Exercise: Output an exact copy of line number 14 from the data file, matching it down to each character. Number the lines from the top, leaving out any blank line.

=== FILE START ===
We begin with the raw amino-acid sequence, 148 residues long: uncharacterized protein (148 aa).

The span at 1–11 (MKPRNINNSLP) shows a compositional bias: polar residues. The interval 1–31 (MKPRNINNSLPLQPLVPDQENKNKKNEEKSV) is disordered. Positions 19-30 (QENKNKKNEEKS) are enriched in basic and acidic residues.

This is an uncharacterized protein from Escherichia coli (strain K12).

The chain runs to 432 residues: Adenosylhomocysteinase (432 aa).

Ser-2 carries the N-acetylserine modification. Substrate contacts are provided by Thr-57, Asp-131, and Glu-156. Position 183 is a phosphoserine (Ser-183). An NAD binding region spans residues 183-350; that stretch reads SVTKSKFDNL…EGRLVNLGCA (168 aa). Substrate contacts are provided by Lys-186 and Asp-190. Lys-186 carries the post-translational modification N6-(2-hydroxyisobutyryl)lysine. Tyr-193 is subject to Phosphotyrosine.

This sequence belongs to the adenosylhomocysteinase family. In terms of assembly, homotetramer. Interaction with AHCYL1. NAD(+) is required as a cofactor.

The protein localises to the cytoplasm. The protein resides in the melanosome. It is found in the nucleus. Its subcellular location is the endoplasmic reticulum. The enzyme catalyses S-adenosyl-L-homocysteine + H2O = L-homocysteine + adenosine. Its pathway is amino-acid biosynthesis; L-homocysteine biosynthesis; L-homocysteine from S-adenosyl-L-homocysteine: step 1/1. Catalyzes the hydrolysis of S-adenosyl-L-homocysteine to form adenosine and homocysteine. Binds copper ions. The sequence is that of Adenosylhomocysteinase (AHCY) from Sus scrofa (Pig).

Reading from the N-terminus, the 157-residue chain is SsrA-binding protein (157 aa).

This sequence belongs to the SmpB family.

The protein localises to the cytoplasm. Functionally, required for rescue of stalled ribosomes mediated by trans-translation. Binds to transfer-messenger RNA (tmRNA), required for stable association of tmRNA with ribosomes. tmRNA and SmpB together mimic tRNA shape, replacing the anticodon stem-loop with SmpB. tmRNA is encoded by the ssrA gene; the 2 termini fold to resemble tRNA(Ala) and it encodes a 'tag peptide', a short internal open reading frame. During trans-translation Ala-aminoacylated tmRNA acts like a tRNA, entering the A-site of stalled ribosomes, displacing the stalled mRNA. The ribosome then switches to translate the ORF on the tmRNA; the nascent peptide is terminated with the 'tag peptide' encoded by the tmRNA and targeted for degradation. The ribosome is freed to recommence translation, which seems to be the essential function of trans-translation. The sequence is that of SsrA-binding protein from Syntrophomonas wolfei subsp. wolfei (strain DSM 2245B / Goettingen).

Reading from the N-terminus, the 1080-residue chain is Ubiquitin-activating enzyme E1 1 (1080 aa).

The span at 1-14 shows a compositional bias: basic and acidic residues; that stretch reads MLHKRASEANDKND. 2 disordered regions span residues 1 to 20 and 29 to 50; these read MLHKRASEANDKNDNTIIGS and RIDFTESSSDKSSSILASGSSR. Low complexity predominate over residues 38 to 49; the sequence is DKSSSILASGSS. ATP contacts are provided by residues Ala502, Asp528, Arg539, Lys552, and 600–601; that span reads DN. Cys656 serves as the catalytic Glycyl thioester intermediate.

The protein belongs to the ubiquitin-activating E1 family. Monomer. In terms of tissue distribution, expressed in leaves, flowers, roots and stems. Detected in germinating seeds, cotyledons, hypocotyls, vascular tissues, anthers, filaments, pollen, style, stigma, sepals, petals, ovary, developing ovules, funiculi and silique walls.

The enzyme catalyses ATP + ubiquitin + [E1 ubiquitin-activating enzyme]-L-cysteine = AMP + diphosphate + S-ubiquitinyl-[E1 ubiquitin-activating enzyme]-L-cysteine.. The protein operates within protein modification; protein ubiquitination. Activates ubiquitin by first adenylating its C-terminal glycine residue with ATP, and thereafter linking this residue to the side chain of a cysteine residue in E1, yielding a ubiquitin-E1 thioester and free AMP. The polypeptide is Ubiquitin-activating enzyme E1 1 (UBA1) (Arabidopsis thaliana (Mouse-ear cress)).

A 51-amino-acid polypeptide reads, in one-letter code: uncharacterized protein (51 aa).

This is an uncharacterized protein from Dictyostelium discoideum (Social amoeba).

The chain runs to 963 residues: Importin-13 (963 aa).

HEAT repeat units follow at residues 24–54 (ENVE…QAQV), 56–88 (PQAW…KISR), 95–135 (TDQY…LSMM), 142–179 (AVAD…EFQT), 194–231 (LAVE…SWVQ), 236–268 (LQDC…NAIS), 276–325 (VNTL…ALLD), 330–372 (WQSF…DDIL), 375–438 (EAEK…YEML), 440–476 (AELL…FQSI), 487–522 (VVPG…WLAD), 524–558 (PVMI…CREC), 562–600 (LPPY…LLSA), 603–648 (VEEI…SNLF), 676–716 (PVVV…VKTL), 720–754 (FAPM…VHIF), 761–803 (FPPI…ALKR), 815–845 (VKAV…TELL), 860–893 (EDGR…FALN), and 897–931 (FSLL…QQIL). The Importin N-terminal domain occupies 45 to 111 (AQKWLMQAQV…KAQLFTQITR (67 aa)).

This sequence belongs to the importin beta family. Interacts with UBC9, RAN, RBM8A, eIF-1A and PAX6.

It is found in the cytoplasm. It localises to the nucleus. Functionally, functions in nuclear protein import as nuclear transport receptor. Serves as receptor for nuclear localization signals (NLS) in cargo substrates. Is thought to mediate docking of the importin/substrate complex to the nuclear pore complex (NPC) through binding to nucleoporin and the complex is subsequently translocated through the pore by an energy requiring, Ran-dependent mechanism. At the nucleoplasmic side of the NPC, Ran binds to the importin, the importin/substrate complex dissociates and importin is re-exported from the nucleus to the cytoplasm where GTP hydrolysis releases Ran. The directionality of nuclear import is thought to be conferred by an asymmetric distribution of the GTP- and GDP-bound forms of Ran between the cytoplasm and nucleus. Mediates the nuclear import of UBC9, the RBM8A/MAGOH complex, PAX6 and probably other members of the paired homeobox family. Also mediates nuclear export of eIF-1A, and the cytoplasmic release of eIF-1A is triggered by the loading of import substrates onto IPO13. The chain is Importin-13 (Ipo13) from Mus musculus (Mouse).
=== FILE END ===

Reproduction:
The enzyme catalyses ATP + ubiquitin + [E1 ubiquitin-activating enzyme]-L-cysteine = AMP + diphosphate + S-ubiquitinyl-[E1 ubiquitin-activating enzyme]-L-cysteine.. The protein operates within protein modification; protein ubiquitination. Activates ubiquitin by first adenylating its C-terminal glycine residue with ATP, and thereafter linking this residue to the side chain of a cysteine residue in E1, yielding a ubiquitin-E1 thioester and free AMP. The polypeptide is Ubiquitin-activating enzyme E1 1 (UBA1) (Arabidopsis thaliana (Mouse-ear cress)).